Jane Sanders, the wife of Democratic presidential candidate Bernie Sanders, called the closed primary system in New York “silly” on MSNBC's Morning Joe. During the interview, she advocated for open primaries and same-day registration.
Sanders expressed concern over the large number of voters who wouldn’t be able to vote for her husband because they weren’t registered with the Democratic Party and didn't re-register by the October 9 deadline when Bernie Sanders or his platform were still relatively unknown to the average voter.
"We have a lot of those—probably a lot of those people out there in the crowd—hopefully a small number, comparatively, are not even able to vote in this election because they didn't change their registration to Democrat last October when they hadn't even heard of Bernie Sanders," Jane Sanders said. "Those kinds of things seem silly. We're bringing a lot more people into the party and the party is shutting the door on them. That seems counterproductive to the long-term goals."
Sanders went on to talk about how she believes her husband will enact fundamental reform if elected president.
"I guess what we've done is keep a very positive outlook and we look forward to changing the system," she said. “If he is the president and the head of the Democratic Party, we'll be changing the system to make it more democratic."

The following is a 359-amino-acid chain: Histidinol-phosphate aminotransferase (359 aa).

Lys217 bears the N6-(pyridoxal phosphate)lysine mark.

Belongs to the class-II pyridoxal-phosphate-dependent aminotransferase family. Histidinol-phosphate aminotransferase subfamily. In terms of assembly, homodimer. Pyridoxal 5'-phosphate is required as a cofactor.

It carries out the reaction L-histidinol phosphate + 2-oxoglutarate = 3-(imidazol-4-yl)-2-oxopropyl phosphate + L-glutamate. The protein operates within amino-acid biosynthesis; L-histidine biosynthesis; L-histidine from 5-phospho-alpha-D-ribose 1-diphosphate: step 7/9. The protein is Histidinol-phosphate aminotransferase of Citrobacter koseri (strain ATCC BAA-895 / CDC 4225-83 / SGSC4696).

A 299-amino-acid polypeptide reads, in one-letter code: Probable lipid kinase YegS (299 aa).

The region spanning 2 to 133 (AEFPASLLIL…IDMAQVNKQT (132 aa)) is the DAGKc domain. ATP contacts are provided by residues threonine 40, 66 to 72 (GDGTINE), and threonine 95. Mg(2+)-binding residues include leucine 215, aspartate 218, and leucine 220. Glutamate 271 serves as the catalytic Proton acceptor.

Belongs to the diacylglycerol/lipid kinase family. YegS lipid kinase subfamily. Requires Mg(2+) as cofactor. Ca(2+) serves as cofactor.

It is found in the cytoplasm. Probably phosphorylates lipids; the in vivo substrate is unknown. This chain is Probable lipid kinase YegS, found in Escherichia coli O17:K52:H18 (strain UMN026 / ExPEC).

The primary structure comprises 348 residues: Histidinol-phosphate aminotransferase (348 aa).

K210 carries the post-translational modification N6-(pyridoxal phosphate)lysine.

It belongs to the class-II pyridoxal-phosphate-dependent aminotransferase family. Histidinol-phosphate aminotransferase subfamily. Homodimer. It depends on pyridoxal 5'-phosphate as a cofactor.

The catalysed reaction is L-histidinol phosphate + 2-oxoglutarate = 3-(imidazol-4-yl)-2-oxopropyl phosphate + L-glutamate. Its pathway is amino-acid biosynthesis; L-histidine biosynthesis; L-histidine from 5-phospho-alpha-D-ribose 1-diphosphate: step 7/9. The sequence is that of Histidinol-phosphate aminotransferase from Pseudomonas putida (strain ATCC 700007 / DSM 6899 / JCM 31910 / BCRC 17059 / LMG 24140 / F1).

On Thursday, hundreds of voters took to the steps of New York City Hall to protest the closed primary and demand change as frustration and confusion grows leading into Tuesday's primary. Several voters were unaware of the October 9 deadline to change their voter registration information, some of whom confused it with the March 25 deadline for new voters or previously unregistered voters.
The New York Daily News reports that more than 200 New York voters have filed a lawsuit, claiming that the party affiliation on their voter registration changed without their consent. The situation is nearly identical to the problems voters experienced in Arizona, which is also facing lawsuits over long lines and incorrect voter information that prevented tens of thousands of voters from casting a vote in the state's presidential primary.